Meanwhile, HKU is arranging virus tests for the mainland affairs minister and immigration chief, after a 38-year-old woman became the first of the Hongkongers airlifted last week from Hubei province, epicentre of the epidemic, to be diagnosed with the coronavirus.
Secretary for Constitutional and Mainland Affairs Patrick Nip Tak-kuen and Director of Immigration Erick Tsang Kwok-wai returned to Hong Kong on the same flight as the 38-year-old.
A government spokesman said Nip and Tsang were in good health.
Asked whether it was double standards that the two officials were not required to self-isolate, Chuang insisted the transmission risk was low as the “utmost” precautionary measures were carried out, citing the full protective gown worn by all passengers on the government-chartered flight, a measure not done on the airlifts to bring Diamond Princess evacuees home from Japan.
Separately, a pro-establishment lawmaker has called for more support for locals infected on the quarantined cruise ship and still receiving medical care in Japan after another Hongkonger died on Friday.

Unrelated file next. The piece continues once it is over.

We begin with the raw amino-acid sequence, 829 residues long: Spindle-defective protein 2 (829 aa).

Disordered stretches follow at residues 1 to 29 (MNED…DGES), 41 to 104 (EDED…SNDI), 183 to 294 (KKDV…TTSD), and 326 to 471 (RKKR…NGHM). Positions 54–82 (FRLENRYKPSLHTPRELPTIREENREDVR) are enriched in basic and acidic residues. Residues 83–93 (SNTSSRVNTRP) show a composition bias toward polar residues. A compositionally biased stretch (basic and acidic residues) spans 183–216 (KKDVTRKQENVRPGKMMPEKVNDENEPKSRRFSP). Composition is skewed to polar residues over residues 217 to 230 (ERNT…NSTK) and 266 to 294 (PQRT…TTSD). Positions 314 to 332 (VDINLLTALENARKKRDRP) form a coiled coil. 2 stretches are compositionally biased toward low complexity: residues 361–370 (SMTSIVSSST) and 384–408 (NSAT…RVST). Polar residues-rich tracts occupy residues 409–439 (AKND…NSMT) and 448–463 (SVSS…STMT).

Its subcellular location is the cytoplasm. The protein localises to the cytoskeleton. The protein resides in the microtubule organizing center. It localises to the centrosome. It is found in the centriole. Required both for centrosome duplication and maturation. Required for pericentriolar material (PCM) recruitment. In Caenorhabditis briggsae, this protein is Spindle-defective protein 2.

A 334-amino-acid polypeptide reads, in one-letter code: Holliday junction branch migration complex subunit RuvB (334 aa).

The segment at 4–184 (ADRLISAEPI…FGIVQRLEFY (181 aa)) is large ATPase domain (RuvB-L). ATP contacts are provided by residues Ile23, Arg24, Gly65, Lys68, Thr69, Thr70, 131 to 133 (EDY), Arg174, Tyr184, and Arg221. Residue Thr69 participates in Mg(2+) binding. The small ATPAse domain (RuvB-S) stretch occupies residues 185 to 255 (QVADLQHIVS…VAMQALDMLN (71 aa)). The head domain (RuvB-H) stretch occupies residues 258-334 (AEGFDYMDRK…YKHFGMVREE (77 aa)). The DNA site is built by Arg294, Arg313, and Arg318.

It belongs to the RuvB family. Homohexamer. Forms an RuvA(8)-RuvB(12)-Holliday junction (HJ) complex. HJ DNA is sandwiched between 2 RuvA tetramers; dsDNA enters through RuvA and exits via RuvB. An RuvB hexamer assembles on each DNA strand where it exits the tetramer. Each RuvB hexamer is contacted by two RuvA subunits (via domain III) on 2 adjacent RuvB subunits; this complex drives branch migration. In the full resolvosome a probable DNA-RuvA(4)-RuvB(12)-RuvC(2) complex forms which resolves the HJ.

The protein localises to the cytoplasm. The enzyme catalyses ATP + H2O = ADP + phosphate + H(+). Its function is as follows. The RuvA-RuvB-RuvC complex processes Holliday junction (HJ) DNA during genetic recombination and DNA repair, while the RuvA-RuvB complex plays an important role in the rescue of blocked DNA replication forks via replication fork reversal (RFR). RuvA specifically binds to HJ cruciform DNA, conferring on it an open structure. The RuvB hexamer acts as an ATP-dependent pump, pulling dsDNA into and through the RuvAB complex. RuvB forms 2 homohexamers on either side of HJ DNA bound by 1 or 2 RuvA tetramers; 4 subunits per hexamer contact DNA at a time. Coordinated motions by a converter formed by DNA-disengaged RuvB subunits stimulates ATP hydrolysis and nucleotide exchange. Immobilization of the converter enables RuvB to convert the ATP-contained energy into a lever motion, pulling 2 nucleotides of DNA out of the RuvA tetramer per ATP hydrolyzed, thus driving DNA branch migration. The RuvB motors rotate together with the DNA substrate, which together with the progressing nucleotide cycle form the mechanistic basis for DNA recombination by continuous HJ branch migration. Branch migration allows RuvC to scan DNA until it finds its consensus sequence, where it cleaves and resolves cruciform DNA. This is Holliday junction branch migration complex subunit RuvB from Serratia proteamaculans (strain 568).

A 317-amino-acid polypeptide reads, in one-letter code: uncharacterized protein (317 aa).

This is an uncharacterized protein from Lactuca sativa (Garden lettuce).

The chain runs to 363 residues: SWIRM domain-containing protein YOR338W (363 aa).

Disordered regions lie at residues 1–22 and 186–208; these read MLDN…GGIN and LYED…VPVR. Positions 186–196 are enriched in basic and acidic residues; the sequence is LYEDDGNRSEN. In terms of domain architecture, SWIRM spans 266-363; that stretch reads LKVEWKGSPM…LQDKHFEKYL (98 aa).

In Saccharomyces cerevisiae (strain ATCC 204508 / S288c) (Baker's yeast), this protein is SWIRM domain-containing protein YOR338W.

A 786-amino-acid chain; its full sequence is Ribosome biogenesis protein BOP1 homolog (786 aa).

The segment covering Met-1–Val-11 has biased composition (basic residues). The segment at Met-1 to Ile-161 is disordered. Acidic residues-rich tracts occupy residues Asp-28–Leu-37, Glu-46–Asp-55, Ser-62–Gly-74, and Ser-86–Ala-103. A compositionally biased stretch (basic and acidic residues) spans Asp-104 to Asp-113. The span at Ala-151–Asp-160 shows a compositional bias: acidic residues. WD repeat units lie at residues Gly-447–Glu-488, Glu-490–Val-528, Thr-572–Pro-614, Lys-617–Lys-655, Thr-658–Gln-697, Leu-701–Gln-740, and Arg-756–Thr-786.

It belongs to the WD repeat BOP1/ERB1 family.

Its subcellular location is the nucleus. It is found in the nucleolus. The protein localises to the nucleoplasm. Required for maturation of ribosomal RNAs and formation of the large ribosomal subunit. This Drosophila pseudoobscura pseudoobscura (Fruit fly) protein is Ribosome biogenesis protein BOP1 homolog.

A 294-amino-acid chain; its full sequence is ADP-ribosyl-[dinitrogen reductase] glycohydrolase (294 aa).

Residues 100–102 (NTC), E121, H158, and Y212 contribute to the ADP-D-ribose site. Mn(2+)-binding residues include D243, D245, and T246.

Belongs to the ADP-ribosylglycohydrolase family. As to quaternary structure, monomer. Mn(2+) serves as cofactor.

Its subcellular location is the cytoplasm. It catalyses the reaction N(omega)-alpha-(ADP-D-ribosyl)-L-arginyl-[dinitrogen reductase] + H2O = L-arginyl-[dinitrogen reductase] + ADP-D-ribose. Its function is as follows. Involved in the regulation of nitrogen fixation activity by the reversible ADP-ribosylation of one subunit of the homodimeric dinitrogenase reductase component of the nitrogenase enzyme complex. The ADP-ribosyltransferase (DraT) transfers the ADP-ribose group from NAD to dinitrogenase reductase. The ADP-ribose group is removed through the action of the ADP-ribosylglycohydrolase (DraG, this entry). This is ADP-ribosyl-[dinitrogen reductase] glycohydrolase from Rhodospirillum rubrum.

Vincent Cheng Wing-sun of the Democratic Alliance for the Betterment and Progress of Hong Kong said the government should send more doctors and medicine to the remaining 29 Hongkongers hospitalised in the country.
“Hong Kong doctors could provide translation help and a second medical opinion to the patients in need there,” Cheng said.
“Drugs are also running low for some patients with pre-existing chronic illnesses. At least one person I know rushed to Japan [on Saturday] before the visa-free arrangement suspension took effect to bring medicine to a family member.”
Additional reporting by Tony Cheung